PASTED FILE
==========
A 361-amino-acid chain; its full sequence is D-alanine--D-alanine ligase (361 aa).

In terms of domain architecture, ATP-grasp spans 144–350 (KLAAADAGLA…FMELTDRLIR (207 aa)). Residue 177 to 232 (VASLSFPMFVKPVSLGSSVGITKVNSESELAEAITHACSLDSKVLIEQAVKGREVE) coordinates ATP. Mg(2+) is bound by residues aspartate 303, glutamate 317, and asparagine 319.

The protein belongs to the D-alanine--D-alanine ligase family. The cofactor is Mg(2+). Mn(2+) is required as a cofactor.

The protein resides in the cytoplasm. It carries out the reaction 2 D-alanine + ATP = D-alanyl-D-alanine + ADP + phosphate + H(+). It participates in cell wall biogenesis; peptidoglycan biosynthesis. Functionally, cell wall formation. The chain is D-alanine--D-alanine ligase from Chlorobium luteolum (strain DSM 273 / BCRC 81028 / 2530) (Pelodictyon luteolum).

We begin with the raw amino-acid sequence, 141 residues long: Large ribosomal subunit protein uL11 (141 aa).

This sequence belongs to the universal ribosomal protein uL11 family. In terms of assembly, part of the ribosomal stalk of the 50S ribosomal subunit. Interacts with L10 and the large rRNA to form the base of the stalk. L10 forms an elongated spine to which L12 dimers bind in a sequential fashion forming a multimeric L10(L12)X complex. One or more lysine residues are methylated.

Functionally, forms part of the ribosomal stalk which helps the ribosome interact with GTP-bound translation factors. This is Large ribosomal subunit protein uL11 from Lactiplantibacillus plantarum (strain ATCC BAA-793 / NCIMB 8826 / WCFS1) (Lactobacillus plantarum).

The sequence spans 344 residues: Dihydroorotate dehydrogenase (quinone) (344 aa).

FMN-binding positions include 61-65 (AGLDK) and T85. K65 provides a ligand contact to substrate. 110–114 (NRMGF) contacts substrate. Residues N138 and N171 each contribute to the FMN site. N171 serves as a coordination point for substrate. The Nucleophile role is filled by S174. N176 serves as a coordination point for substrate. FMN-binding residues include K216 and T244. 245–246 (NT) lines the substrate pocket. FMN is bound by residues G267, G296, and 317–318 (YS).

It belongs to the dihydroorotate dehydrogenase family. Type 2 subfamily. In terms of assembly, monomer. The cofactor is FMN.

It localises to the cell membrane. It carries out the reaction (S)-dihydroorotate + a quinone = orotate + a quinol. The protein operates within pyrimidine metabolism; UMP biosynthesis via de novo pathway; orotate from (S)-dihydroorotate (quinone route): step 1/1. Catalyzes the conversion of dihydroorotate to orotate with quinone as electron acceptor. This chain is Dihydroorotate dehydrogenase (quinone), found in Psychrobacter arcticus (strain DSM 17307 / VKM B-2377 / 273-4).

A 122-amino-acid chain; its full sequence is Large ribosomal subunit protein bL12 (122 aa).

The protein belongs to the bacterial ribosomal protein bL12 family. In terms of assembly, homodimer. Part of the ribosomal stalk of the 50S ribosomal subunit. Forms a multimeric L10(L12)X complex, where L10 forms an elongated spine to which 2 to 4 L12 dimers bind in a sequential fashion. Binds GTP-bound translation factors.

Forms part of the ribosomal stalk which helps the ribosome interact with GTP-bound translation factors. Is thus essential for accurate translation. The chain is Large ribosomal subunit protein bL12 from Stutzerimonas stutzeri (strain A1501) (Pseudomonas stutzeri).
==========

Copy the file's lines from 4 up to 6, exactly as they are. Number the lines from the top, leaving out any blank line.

The protein resides in the cytoplasm. It carries out the reaction 2 D-alanine + ATP = D-alanyl-D-alanine + ADP + phosphate + H(+). It participates in cell wall biogenesis; peptidoglycan biosynthesis. Functionally, cell wall formation. The chain is D-alanine--D-alanine ligase from Chlorobium luteolum (strain DSM 273 / BCRC 81028 / 2530) (Pelodictyon luteolum).

We begin with the raw amino-acid sequence, 141 residues long: Large ribosomal subunit protein uL11 (141 aa).

This sequence belongs to the universal ribosomal protein uL11 family. In terms of assembly, part of the ribosomal stalk of the 50S ribosomal subunit. Interacts with L10 and the large rRNA to form the base of the stalk. L10 forms an elongated spine to which L12 dimers bind in a sequential fashion forming a multimeric L10(L12)X complex. One or more lysine residues are methylated.